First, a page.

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How is design more ethical than marketing?

Making a game fun and maximizing its revenue are often viewed as antithetical, but the best practices for both heavily overlap.

When it comes to ensuring that your game will make money, the conventional wisdom is that you are unsavory at best if you dispassionately incorporate elements primarily based on whether they’ve made other games profitable. The community tells you to go by your internal sense of ethics and your personal expertise as a professional, and not place too much faith in the objective measure of what customers pay the most money for because that measurement is so easily manipulated. The methods of hijacking human psychology are familiar, proven, and more widely understood by companies like King and EA every day.

Yet when it comes to designing what players can do within the game rather than how they can spend money on it, we find a parallel situation with opposite advice attached. Here, objective playtesting and player observation are lionized. The designer who produces a play mechanic or a control scheme or a tutorial level purely from intuition invariably creates a bad game. What you think players will like, want, understand, or do is invariably less accurate than what they say they will, which is, in turn, notoriously off the mark from how they actually act.

In other words, when designing a game, it’s smartest by far to base your decisions primarily on what players do and less on what they say they want or what you think is best, but when it comes to selling your game, following that exact plan — basing marketing and monetization decisions primarily off what players do pay for and less on what they say they want or what you think is best — is despicable.

I’m not sure why this is. Possibly it’s because human purchasing behavior is more susceptible to influence than play behavior is. At least, that seems to be a common first-order explanation. But consider:

  • In designing Canabalt, Adam Saltsman deliberately allowed the player to jump for a fraction of a second after running off the ledge of a building, when he’s visibly in empty air, as well as jump cleanly over obstacles even if they’re so close that the character clips through the corner on the way up. Saltsman did this as a result of so many test players mistiming their jumps and getting frustrated at the game for being oversensitive and unforgiving.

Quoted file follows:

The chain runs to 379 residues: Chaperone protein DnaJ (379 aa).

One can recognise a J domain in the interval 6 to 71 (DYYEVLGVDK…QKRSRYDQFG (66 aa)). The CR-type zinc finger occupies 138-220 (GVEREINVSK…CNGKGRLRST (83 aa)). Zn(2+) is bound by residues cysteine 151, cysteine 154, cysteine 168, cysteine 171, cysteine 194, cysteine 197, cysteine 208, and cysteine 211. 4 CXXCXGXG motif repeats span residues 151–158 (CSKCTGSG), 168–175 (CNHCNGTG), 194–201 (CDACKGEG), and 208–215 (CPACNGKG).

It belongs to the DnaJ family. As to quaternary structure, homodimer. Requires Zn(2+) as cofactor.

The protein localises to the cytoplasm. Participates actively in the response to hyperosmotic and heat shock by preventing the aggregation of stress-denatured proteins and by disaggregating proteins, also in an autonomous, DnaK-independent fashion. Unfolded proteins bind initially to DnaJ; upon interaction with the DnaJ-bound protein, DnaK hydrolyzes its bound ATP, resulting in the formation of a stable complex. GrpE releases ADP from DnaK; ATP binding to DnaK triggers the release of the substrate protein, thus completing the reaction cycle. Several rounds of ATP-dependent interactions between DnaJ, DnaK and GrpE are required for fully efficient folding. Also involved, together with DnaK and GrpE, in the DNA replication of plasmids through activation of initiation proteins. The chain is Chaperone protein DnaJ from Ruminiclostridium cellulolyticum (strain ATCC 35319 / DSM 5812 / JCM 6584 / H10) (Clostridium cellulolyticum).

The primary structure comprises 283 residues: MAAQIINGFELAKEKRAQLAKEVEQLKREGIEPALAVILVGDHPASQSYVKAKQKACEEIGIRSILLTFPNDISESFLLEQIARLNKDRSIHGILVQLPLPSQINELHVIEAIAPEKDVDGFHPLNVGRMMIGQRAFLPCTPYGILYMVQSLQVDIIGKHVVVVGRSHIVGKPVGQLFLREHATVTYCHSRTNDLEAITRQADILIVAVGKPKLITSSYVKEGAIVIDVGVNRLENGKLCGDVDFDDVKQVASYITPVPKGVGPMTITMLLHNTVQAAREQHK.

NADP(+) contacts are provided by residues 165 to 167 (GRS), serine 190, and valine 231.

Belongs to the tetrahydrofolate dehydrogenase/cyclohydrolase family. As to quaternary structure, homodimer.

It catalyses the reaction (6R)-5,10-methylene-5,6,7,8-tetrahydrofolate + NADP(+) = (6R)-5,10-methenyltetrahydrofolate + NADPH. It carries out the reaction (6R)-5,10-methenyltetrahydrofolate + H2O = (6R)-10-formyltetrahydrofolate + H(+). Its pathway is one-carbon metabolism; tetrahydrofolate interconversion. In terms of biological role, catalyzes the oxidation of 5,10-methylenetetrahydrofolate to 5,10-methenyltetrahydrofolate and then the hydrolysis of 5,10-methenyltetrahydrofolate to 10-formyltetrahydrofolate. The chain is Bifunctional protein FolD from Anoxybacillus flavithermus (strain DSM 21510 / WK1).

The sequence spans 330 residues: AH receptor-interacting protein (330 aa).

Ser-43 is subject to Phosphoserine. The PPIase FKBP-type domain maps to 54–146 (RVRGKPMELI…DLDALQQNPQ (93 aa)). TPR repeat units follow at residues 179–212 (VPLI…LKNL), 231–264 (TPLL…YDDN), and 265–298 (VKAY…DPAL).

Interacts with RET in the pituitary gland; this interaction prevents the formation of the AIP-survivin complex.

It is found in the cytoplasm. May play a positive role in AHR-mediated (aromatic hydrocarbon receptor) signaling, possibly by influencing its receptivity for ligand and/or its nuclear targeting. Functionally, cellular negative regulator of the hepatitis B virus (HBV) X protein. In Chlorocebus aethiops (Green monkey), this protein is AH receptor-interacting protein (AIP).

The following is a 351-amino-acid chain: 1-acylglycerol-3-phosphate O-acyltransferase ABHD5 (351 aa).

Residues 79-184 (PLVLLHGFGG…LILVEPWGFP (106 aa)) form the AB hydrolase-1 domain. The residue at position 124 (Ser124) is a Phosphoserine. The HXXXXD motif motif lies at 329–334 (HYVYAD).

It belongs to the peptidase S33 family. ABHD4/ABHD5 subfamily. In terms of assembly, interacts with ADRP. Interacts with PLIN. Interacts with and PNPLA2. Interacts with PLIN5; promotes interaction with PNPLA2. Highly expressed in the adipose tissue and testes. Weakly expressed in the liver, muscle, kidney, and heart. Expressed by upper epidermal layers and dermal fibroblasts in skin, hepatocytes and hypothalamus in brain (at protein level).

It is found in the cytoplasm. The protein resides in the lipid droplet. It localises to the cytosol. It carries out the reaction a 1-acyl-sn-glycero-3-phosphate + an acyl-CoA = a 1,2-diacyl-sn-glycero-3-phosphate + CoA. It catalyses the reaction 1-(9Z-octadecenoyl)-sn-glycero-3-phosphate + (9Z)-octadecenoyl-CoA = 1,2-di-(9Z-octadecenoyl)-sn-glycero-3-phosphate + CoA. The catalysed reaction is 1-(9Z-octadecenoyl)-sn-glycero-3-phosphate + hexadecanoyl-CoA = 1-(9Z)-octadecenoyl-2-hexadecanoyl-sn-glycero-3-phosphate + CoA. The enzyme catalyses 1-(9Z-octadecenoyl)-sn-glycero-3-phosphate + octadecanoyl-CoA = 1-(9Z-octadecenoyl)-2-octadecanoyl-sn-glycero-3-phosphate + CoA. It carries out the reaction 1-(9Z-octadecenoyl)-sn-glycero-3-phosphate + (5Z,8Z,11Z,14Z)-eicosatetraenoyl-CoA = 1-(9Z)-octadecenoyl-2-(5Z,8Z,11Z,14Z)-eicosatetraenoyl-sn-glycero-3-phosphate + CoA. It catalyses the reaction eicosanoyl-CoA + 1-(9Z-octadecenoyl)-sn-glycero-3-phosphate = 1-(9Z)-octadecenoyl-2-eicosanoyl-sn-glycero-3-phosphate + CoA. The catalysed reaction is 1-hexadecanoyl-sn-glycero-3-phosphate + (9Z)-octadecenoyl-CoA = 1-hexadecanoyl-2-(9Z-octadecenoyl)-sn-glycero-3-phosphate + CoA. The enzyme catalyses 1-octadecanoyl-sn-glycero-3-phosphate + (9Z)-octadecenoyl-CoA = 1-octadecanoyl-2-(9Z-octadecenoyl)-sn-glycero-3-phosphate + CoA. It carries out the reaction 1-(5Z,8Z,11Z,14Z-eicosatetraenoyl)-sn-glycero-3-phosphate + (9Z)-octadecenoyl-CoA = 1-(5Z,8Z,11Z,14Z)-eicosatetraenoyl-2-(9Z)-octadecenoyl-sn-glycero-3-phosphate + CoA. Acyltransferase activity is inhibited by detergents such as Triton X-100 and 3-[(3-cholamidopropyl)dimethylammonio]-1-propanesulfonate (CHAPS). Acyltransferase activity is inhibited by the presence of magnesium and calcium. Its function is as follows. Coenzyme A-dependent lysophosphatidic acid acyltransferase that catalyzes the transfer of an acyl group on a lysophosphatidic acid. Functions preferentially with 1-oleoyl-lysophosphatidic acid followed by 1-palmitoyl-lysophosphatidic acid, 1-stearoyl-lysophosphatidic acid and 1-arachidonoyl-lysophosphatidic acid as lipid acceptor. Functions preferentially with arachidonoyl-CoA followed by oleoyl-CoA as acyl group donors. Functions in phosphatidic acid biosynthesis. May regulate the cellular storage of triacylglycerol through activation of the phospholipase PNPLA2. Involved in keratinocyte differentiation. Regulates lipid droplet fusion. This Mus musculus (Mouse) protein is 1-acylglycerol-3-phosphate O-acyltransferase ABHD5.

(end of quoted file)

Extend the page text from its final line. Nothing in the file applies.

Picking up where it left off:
• SounDodger and other bullet hell games have a convention where only the center point of your ship is vulnerable to collision, which leads to the satisfying feeling that you’re squeaking past enemies by the skin of your teeth when, in actuality, they did touch you, just not enough to count.
  • City of Heroes and some installments of the Civilization series had custom random number generators to avoid outcomes that were mathematically valid but felt unintuitive or unfair to people, such as attempting something with a 66% success chance and failing twice in a row.

The common thread behind all these kludges is that players find games much more enjoyable when they blame themselves, not the game, when they fail or lose or die. Tweaks like the above are all accommodations to avoid the player feeling like the game is buggy, arbitrary, unpredictable, or unfairly difficult. Avoiding that has been a critical part of successful video games for as long as they’ve existed, something even the famed Shigeru Miyamoto recognized from studying Pac-Man and concluding that its success lay in convincing the player that she could have made it further if she’d only played better.

But the situations aren’t totally equivalent. Miyamoto increased Donkey Kong’s fairness by giving the player more bona fide power: he added jumping over barrels, which were otherwise frustratingly inescapable. In contrast, the games mentioned above accommodate the player by misrepresenting the way the game world works. They coddle. They fudge. They lie. And all because it playtested better.

So maybe designing games to be the most fun is, in actuality, precisely as unethical as selling them to make the most money. Maybe they’re both laudable. Maybe they’re both reprehensible. Both certainly can be more concerned with being believable than with being honest.

Or, perhaps, it’s not what you do, but why. Adding compulsion loops and pay-real-money-to-continues is selfish. It helps you. Allowing the player to jump for 8 more pixels after he runs off a ledge is magnanimous. It helps him. Friends of mine have made the analogy to a stage magician. His entire job is to fool his audience, yet they attend willingly and even enjoy the misdirection, and no one can legitimately claim that the nature of the magician’s profession makes him inherently unethical — unlike, say, a pickpocket, who employs many of the same techniques.

In any event, in the back of my mind now lies the specter that good playtest results are just as likely to mis-indicate that I’ve made something legitimately fun as high sales figures are to lead a producer to believe the product has been made better, not just more profitable. It’s not a feeling I enjoy.

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